The Agony of the Captive Woman: A Study in Euripides ' Helen and Synge's Rider to the Sea


  • Mithal Madlool Al bedairi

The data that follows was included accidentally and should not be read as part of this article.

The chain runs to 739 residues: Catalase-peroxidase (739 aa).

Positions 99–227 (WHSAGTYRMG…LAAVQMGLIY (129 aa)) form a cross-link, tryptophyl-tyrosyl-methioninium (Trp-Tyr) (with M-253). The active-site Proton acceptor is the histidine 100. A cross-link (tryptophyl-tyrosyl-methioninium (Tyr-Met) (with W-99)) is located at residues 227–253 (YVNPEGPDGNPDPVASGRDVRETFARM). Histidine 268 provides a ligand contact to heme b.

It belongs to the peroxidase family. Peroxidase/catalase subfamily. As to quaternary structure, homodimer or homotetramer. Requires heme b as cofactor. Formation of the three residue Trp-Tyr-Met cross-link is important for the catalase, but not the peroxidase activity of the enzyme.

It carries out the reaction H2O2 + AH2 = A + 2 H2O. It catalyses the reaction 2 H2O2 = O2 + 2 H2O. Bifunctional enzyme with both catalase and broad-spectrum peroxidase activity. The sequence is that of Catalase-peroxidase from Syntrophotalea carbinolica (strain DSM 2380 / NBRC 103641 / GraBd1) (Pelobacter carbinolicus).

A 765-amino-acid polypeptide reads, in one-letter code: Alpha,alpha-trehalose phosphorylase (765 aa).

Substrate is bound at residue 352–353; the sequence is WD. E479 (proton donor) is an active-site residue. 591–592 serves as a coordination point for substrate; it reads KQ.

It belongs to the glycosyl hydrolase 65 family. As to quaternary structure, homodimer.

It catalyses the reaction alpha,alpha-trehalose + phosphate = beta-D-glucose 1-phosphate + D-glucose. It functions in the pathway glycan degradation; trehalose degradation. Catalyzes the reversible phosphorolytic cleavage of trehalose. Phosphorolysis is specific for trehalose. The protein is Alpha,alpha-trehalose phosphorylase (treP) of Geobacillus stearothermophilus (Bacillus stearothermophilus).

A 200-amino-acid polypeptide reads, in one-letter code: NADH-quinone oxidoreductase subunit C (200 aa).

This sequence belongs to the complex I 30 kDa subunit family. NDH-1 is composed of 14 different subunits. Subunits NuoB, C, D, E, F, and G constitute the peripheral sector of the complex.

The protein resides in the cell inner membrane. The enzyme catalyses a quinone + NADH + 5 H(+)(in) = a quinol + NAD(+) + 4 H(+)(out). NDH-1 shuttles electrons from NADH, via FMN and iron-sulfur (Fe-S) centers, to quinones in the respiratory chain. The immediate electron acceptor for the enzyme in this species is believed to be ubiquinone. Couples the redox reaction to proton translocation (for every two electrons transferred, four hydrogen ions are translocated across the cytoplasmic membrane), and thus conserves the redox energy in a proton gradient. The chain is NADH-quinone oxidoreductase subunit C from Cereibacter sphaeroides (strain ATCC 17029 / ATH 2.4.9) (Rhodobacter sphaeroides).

Helen of troy is quite possibly one of the most inspired character of all times in all literature, ancient and modern. She has become a symbol of man's erotic desires and of the varied moods of womanhood. But at the same time, she can be regarded as a symbol for the miserable captive woman whose tragedy through the sea cannot be overwhelmed. The main goal of this study is to prove peculiarity of Helen and Maurya who are the two mourning female characters whose tragedy is caused by their struggle with the mighty power. Hence this study displays how Euripides (484-406 B.C.) and J.M. Synge ( 1871-1909) who are different two dramatists belong to diverse cultures (Greek and Irish) and to dissimilar ages ( classical and modern), be almost alike in tackling the agony of captive woman  that reflect the natural common emotions of human hearts that are the same in all ages. The novelty of this study is determined by a new approach to study the image of the captive woman in Euripides' Helen(412 B.C.) and in Synge's Riders to the Sea(1904) and it is based on comprehensive, multidimensional study of such literary image from different cultural, historical and psychoanalytic perspectives.